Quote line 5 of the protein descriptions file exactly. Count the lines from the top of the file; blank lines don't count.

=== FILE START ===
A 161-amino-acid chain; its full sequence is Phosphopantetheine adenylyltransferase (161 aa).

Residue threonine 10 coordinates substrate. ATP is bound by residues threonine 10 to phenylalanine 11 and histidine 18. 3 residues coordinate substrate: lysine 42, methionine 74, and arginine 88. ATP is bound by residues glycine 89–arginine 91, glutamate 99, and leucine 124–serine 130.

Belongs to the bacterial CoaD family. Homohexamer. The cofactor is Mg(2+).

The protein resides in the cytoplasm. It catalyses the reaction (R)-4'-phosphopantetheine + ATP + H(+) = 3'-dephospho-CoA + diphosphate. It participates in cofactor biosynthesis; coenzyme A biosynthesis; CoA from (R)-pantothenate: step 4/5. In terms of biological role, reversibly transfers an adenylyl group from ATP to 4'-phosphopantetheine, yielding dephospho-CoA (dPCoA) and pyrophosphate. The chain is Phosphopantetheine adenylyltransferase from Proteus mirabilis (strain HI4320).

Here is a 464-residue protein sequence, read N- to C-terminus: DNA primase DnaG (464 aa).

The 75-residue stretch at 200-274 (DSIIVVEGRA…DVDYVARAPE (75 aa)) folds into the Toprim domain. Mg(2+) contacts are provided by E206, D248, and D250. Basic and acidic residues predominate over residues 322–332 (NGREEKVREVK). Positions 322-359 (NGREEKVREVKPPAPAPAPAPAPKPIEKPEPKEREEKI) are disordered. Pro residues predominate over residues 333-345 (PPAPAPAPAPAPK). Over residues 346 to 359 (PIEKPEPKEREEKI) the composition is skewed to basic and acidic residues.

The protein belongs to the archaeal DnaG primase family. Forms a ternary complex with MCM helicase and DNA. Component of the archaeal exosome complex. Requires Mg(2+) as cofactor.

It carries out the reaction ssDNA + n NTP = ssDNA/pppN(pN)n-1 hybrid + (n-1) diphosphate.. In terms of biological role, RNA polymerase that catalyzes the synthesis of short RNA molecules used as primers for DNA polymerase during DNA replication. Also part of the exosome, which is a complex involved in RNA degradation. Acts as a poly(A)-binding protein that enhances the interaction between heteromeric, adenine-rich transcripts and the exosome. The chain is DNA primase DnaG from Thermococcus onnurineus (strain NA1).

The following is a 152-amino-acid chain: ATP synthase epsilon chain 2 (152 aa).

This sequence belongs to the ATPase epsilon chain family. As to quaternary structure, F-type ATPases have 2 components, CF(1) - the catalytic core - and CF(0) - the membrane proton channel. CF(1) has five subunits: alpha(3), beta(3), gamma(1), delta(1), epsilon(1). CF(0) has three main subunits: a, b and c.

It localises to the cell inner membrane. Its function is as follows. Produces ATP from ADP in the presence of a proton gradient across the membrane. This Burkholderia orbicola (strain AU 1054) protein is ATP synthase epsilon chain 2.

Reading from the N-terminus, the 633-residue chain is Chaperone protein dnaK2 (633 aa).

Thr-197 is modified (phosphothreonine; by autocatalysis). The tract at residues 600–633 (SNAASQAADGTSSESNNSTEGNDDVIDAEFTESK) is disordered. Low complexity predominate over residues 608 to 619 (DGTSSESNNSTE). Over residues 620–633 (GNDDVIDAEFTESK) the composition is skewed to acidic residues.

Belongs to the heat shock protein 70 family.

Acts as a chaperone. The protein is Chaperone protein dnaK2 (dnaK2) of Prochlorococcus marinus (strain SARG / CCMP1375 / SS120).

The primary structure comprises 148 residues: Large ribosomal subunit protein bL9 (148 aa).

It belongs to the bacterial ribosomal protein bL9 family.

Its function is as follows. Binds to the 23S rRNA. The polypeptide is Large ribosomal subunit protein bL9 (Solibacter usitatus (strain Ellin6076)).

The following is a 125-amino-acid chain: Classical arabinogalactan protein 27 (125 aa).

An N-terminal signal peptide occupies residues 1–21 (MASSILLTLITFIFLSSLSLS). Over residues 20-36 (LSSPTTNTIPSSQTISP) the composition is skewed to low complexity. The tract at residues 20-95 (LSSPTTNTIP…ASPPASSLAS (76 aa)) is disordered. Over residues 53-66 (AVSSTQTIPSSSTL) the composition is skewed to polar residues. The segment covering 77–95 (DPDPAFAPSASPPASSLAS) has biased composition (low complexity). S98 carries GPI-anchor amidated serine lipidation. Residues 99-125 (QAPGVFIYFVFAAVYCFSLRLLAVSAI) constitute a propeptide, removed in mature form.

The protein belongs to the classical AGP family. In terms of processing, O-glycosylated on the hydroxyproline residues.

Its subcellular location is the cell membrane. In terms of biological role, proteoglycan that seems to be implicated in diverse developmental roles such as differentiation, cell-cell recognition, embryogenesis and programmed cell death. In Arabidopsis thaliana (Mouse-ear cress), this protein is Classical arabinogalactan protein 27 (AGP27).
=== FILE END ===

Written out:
Here is a 464-residue protein sequence, read N- to C-terminus: DNA primase DnaG (464 aa).